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Subject guide for question writers
Posted: Wed Feb 14, 2007 11:47 am
Tired of the "hidden themes" (e.g. all English questions being about prefixes, all social studies questions being about World War II battles), I have developed a subject guide for questons writers. Contact me if you would like to see a draft copy ([email protected]
Before I submit it to the general public howevr, I have a couple of questions.
1) How much time for math questions do you allow in your state (I know Florida allows 60 sec, Illinois 30)?
2) Do you allow foreign language questions, and if so, which languages and how are they structured?
Posted: Wed Feb 14, 2007 1:13 pm
In NAQT-ish/ACF-ish TU/B, there are never foreign language questions as such, though there are of course questions about books originally written in languages other than English. Math comp questions generally allow 10 seconds total following the end of the question, but the usual 2 seconds following a buzz.
Posted: Wed Feb 14, 2007 1:21 pm
Foreign language questions are more plentiful in Panasonic, as you know. Most other quiz bowl competitions avoid it. We have enough trouble with foreign names, so it would be awful to try to have us read foreign sentences or interpret.
Math: PACE NSC has one known calculation question per round in the category quiz. We are still seeking a good balance in time, as we have previously allowed 15 seconds, 30 seconds, or 60 seconds depending on how involved the question is. As a rule, we never use math tossups and we have moved away from "riddle" questions at the NSC (e.g., periodic table chess).
Personally, I would also welcome "calculation" questions in physics/chemistry as bonus questions, but I always see math questions as needing collaboration or a lot more time to conceptualize. Otherwise, we might as well run MathCounts.
Posted: Wed Feb 14, 2007 2:59 pm
In Virginia, the state VHSL format allows 10 or 15 seconds past the end of the math questions (I believe), but the question is read twice so the second reading often gives a good bit of computation time. Neg 5's only apply on the first reading.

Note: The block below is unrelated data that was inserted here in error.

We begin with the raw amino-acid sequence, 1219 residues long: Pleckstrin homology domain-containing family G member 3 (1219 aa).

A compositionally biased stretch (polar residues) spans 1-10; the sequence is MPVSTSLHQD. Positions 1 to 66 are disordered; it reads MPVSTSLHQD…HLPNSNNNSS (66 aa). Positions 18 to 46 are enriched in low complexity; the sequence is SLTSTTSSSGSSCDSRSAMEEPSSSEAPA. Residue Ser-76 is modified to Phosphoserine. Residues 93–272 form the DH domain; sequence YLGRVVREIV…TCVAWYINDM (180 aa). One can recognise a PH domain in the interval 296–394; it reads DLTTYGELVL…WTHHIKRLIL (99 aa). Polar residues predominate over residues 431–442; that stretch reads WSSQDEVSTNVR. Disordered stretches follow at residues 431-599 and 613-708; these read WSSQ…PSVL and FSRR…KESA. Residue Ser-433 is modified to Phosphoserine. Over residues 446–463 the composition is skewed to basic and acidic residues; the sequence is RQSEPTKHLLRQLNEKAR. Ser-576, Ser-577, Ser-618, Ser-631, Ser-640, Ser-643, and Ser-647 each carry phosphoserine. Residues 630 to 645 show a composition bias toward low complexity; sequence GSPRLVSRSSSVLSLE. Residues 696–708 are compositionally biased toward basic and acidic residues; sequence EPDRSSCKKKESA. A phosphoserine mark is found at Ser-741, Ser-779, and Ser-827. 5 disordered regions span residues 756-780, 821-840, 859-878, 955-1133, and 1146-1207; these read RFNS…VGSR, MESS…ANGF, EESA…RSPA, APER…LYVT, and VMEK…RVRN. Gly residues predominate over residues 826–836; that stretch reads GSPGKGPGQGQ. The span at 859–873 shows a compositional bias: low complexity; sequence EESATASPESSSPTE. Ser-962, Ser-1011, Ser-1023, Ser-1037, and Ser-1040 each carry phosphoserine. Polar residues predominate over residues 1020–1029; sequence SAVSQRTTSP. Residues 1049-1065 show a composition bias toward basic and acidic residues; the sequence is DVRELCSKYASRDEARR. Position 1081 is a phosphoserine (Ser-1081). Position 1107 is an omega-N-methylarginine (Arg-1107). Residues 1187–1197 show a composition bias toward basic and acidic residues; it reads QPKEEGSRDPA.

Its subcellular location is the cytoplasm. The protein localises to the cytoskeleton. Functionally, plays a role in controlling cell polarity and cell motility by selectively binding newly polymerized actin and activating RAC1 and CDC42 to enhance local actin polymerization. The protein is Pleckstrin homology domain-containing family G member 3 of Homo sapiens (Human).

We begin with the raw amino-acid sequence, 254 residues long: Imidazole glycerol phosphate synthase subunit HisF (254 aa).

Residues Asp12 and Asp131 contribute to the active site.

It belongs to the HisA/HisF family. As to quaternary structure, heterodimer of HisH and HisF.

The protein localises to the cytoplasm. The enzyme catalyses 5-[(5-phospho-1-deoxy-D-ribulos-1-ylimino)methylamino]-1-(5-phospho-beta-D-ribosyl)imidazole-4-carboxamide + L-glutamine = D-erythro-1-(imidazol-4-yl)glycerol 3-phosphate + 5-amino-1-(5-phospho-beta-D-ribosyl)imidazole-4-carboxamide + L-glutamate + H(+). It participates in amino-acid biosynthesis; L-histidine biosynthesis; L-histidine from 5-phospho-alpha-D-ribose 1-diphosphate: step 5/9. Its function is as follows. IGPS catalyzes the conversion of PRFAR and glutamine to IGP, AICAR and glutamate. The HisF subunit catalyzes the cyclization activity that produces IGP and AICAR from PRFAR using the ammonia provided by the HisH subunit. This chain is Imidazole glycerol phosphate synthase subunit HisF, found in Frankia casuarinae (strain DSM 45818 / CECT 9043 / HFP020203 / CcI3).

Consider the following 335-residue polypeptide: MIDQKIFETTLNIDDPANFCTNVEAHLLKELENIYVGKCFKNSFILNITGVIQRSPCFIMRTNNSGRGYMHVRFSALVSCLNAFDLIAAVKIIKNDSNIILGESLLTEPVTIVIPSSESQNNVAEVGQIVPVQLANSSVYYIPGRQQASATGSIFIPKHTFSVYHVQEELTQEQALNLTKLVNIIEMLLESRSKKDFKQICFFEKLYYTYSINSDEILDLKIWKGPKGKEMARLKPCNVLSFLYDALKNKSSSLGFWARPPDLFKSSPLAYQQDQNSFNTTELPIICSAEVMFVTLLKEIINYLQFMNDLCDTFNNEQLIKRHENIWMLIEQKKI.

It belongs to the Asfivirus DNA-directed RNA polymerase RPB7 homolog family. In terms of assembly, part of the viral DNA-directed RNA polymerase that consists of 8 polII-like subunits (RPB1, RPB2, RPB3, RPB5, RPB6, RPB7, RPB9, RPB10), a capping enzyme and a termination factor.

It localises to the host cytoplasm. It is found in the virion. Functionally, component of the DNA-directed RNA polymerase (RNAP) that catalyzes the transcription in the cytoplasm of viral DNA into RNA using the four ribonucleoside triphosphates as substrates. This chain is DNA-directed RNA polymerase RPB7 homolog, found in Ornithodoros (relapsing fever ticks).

Our local MACC competition which has a math team as well as other subject area teams allows 20 seconds for team math questions and 10 seconds for math toss-ups.
As a former player who specialized in math stuff... I say bring on more math in all formats... but I am most definitely biased.
VHSL has 1 foreign language per match (50 questions)... They seem to be usually french or spanish, but there may be others. Shaun Pickrell could tell you for sure.
Posted: Wed Feb 14, 2007 5:47 pm
Math questions get 10 seconds after the second reading.
Foreign language is 1/50 per VHSL match, and that includes Spanish, French, Latin, as well as "questions to which the answer is a language," such as "Italian," "Esperanto," etc.
I dropped the German questions this year. Some of the French and Latin questions have as answers foreign phrases in those languages.
There's been a few comments from schools that don't offer languages other than Spanish.
Posted: Wed Feb 14, 2007 5:50 pm
Oh I should mention: Ohio format gives "equal time" usually. So each team question usually gets the same amount of time, so 20 seconds for Team B's question follows up with 20 seconds for Team A's question. The tossup afterwards, I think at regionals and states, it's the same amount of time before the question dies.
This is true regardless of length of time, and I think the longest I've recalled math questions in Ohio format go has been 30 seconds, but I'm guessing Bob Kilner remembers a few 60-second ones?
Posted: Wed Feb 14, 2007 6:54 pm
Georgia is 15 seconds. I don't recall ever hearing any specifically foreign language questions (except at really bad local tournaments, where anything was fair game), but most tournaments tended to use NAQT or follow NAQT protocol, so thats's a factor.